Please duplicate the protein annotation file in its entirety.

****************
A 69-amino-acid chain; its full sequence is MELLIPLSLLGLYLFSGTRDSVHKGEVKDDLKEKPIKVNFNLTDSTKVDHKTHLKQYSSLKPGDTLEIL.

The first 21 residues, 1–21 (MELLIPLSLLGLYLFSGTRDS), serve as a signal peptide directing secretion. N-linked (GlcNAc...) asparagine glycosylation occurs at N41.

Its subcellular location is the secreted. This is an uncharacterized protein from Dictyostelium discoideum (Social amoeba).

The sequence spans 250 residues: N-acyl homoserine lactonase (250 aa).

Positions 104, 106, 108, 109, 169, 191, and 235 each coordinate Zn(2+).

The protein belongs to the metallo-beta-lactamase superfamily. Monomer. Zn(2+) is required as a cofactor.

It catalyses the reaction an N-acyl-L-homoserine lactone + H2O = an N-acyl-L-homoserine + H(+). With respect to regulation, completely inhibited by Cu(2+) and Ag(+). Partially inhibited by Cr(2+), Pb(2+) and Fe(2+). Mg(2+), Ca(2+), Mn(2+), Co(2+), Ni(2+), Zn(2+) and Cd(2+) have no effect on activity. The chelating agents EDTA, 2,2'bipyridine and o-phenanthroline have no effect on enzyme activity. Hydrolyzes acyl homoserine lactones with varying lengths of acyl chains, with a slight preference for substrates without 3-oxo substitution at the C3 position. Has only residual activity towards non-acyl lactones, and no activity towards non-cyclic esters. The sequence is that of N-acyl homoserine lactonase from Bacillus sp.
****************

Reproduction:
A 69-amino-acid chain; its full sequence is MELLIPLSLLGLYLFSGTRDSVHKGEVKDDLKEKPIKVNFNLTDSTKVDHKTHLKQYSSLKPGDTLEIL.

The first 21 residues, 1–21 (MELLIPLSLLGLYLFSGTRDS), serve as a signal peptide directing secretion. N-linked (GlcNAc...) asparagine glycosylation occurs at N41.

Its subcellular location is the secreted. This is an uncharacterized protein from Dictyostelium discoideum (Social amoeba).

The sequence spans 250 residues: N-acyl homoserine lactonase (250 aa).

Positions 104, 106, 108, 109, 169, 191, and 235 each coordinate Zn(2+).

The protein belongs to the metallo-beta-lactamase superfamily. Monomer. Zn(2+) is required as a cofactor.

It catalyses the reaction an N-acyl-L-homoserine lactone + H2O = an N-acyl-L-homoserine + H(+). With respect to regulation, completely inhibited by Cu(2+) and Ag(+). Partially inhibited by Cr(2+), Pb(2+) and Fe(2+). Mg(2+), Ca(2+), Mn(2+), Co(2+), Ni(2+), Zn(2+) and Cd(2+) have no effect on activity. The chelating agents EDTA, 2,2'bipyridine and o-phenanthroline have no effect on enzyme activity. Hydrolyzes acyl homoserine lactones with varying lengths of acyl chains, with a slight preference for substrates without 3-oxo substitution at the C3 position. Has only residual activity towards non-acyl lactones, and no activity towards non-cyclic esters. The sequence is that of N-acyl homoserine lactonase from Bacillus sp.